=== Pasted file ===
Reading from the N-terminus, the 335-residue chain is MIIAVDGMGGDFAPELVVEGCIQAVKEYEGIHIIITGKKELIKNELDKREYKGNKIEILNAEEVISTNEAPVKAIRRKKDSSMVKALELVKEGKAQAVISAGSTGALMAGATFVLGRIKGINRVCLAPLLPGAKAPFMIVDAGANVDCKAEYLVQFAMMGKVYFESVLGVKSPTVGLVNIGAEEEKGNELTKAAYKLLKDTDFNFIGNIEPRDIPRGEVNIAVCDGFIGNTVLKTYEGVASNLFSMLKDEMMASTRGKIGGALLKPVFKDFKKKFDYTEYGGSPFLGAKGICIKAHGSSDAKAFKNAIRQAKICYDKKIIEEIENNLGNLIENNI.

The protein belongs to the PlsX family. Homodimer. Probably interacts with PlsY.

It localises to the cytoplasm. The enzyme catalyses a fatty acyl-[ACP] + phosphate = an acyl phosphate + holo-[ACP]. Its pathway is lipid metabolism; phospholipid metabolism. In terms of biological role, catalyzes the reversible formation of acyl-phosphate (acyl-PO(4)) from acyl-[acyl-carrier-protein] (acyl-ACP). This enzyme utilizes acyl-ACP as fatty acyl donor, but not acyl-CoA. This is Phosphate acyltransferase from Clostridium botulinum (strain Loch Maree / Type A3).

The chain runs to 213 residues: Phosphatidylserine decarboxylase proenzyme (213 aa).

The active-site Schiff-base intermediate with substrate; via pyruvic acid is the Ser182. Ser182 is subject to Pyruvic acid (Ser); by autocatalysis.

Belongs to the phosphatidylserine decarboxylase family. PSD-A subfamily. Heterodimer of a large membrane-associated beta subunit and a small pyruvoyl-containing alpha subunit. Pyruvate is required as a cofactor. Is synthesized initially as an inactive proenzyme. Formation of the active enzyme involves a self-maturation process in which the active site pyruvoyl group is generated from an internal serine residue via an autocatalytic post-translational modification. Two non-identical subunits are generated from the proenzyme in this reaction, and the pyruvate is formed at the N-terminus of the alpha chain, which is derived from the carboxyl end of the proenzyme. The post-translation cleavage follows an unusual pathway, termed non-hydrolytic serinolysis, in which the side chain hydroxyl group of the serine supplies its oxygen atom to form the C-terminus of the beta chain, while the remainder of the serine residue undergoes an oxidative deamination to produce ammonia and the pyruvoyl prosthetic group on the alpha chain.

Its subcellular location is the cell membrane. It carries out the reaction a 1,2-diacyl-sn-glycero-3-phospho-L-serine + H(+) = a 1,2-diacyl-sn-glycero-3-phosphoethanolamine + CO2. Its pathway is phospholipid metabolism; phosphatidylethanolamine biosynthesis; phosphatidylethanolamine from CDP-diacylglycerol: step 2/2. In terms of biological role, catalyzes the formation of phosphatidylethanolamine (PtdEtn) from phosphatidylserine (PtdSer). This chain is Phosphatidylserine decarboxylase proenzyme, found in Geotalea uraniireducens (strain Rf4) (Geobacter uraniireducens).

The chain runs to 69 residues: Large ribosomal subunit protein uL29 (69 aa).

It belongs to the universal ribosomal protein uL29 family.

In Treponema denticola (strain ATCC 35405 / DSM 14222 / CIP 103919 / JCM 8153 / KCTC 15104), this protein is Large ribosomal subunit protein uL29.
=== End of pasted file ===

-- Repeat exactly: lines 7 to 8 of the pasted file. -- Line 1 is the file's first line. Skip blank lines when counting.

Its subcellular location is the cell membrane. It carries out the reaction a 1,2-diacyl-sn-glycero-3-phospho-L-serine + H(+) = a 1,2-diacyl-sn-glycero-3-phosphoethanolamine + CO2. Its pathway is phospholipid metabolism; phosphatidylethanolamine biosynthesis; phosphatidylethanolamine from CDP-diacylglycerol: step 2/2. In terms of biological role, catalyzes the formation of phosphatidylethanolamine (PtdEtn) from phosphatidylserine (PtdSer). This chain is Phosphatidylserine decarboxylase proenzyme, found in Geotalea uraniireducens (strain Rf4) (Geobacter uraniireducens).

The chain runs to 69 residues: Large ribosomal subunit protein uL29 (69 aa).